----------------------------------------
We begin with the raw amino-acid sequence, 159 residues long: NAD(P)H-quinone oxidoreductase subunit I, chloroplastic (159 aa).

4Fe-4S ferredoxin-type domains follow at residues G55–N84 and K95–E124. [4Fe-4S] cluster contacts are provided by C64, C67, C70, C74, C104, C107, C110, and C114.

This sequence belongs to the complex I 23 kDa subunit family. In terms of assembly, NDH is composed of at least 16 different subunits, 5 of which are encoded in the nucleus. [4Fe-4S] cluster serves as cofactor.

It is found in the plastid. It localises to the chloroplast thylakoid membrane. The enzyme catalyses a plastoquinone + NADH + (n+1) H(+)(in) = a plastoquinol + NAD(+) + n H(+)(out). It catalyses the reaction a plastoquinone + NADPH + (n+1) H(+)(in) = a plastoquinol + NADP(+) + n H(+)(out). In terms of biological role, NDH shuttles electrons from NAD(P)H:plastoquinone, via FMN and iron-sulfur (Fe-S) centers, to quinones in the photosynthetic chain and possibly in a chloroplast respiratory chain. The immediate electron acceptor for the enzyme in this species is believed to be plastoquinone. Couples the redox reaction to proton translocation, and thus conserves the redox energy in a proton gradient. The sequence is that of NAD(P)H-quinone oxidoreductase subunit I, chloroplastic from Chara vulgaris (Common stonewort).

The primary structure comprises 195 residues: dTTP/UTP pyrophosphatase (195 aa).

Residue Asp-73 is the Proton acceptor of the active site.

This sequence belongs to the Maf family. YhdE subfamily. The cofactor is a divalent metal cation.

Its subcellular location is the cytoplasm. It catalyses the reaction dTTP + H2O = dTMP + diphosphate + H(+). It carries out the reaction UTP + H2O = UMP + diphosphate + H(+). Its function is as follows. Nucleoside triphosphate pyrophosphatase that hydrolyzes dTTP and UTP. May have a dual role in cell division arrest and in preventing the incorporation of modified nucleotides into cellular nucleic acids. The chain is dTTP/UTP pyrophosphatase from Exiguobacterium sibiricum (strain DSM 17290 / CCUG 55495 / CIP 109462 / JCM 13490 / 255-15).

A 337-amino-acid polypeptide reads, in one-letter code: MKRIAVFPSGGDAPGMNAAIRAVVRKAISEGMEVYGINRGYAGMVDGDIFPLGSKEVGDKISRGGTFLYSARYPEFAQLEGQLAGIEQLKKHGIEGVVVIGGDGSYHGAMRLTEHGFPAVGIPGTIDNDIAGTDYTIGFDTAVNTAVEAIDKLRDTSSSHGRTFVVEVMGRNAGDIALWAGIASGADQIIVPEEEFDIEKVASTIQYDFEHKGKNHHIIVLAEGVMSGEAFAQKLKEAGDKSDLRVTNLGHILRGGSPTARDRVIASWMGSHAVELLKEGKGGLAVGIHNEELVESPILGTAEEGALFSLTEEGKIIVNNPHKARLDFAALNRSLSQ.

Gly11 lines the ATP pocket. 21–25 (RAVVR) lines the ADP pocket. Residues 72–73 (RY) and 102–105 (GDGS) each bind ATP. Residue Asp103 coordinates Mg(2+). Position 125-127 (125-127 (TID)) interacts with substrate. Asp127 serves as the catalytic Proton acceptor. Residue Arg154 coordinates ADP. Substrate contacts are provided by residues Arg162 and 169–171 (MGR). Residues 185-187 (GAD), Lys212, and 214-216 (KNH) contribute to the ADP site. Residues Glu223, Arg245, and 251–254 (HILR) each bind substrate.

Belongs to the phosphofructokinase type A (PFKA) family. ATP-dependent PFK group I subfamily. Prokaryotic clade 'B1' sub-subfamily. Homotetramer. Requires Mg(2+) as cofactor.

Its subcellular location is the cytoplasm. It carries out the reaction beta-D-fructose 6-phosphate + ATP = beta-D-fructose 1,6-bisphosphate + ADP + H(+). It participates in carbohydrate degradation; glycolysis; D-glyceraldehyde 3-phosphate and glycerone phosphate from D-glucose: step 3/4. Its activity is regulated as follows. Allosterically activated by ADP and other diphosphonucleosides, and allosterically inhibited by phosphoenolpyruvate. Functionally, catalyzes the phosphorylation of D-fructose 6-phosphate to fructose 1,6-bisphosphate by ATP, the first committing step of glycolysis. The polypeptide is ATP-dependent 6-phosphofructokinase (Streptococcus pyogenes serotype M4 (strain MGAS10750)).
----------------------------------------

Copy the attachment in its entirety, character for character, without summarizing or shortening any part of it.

We begin with the raw amino-acid sequence, 159 residues long: NAD(P)H-quinone oxidoreductase subunit I, chloroplastic (159 aa).

4Fe-4S ferredoxin-type domains follow at residues G55–N84 and K95–E124. [4Fe-4S] cluster contacts are provided by C64, C67, C70, C74, C104, C107, C110, and C114.

This sequence belongs to the complex I 23 kDa subunit family. In terms of assembly, NDH is composed of at least 16 different subunits, 5 of which are encoded in the nucleus. [4Fe-4S] cluster serves as cofactor.

It is found in the plastid. It localises to the chloroplast thylakoid membrane. The enzyme catalyses a plastoquinone + NADH + (n+1) H(+)(in) = a plastoquinol + NAD(+) + n H(+)(out). It catalyses the reaction a plastoquinone + NADPH + (n+1) H(+)(in) = a plastoquinol + NADP(+) + n H(+)(out). In terms of biological role, NDH shuttles electrons from NAD(P)H:plastoquinone, via FMN and iron-sulfur (Fe-S) centers, to quinones in the photosynthetic chain and possibly in a chloroplast respiratory chain. The immediate electron acceptor for the enzyme in this species is believed to be plastoquinone. Couples the redox reaction to proton translocation, and thus conserves the redox energy in a proton gradient. The sequence is that of NAD(P)H-quinone oxidoreductase subunit I, chloroplastic from Chara vulgaris (Common stonewort).

The primary structure comprises 195 residues: dTTP/UTP pyrophosphatase (195 aa).

Residue Asp-73 is the Proton acceptor of the active site.

This sequence belongs to the Maf family. YhdE subfamily. The cofactor is a divalent metal cation.

Its subcellular location is the cytoplasm. It catalyses the reaction dTTP + H2O = dTMP + diphosphate + H(+). It carries out the reaction UTP + H2O = UMP + diphosphate + H(+). Its function is as follows. Nucleoside triphosphate pyrophosphatase that hydrolyzes dTTP and UTP. May have a dual role in cell division arrest and in preventing the incorporation of modified nucleotides into cellular nucleic acids. The chain is dTTP/UTP pyrophosphatase from Exiguobacterium sibiricum (strain DSM 17290 / CCUG 55495 / CIP 109462 / JCM 13490 / 255-15).

A 337-amino-acid polypeptide reads, in one-letter code: MKRIAVFPSGGDAPGMNAAIRAVVRKAISEGMEVYGINRGYAGMVDGDIFPLGSKEVGDKISRGGTFLYSARYPEFAQLEGQLAGIEQLKKHGIEGVVVIGGDGSYHGAMRLTEHGFPAVGIPGTIDNDIAGTDYTIGFDTAVNTAVEAIDKLRDTSSSHGRTFVVEVMGRNAGDIALWAGIASGADQIIVPEEEFDIEKVASTIQYDFEHKGKNHHIIVLAEGVMSGEAFAQKLKEAGDKSDLRVTNLGHILRGGSPTARDRVIASWMGSHAVELLKEGKGGLAVGIHNEELVESPILGTAEEGALFSLTEEGKIIVNNPHKARLDFAALNRSLSQ.

Gly11 lines the ATP pocket. 21–25 (RAVVR) lines the ADP pocket. Residues 72–73 (RY) and 102–105 (GDGS) each bind ATP. Residue Asp103 coordinates Mg(2+). Position 125-127 (125-127 (TID)) interacts with substrate. Asp127 serves as the catalytic Proton acceptor. Residue Arg154 coordinates ADP. Substrate contacts are provided by residues Arg162 and 169–171 (MGR). Residues 185-187 (GAD), Lys212, and 214-216 (KNH) contribute to the ADP site. Residues Glu223, Arg245, and 251–254 (HILR) each bind substrate.

Belongs to the phosphofructokinase type A (PFKA) family. ATP-dependent PFK group I subfamily. Prokaryotic clade 'B1' sub-subfamily. Homotetramer. Requires Mg(2+) as cofactor.

Its subcellular location is the cytoplasm. It carries out the reaction beta-D-fructose 6-phosphate + ATP = beta-D-fructose 1,6-bisphosphate + ADP + H(+). It participates in carbohydrate degradation; glycolysis; D-glyceraldehyde 3-phosphate and glycerone phosphate from D-glucose: step 3/4. Its activity is regulated as follows. Allosterically activated by ADP and other diphosphonucleosides, and allosterically inhibited by phosphoenolpyruvate. Functionally, catalyzes the phosphorylation of D-fructose 6-phosphate to fructose 1,6-bisphosphate by ATP, the first committing step of glycolysis. The polypeptide is ATP-dependent 6-phosphofructokinase (Streptococcus pyogenes serotype M4 (strain MGAS10750)).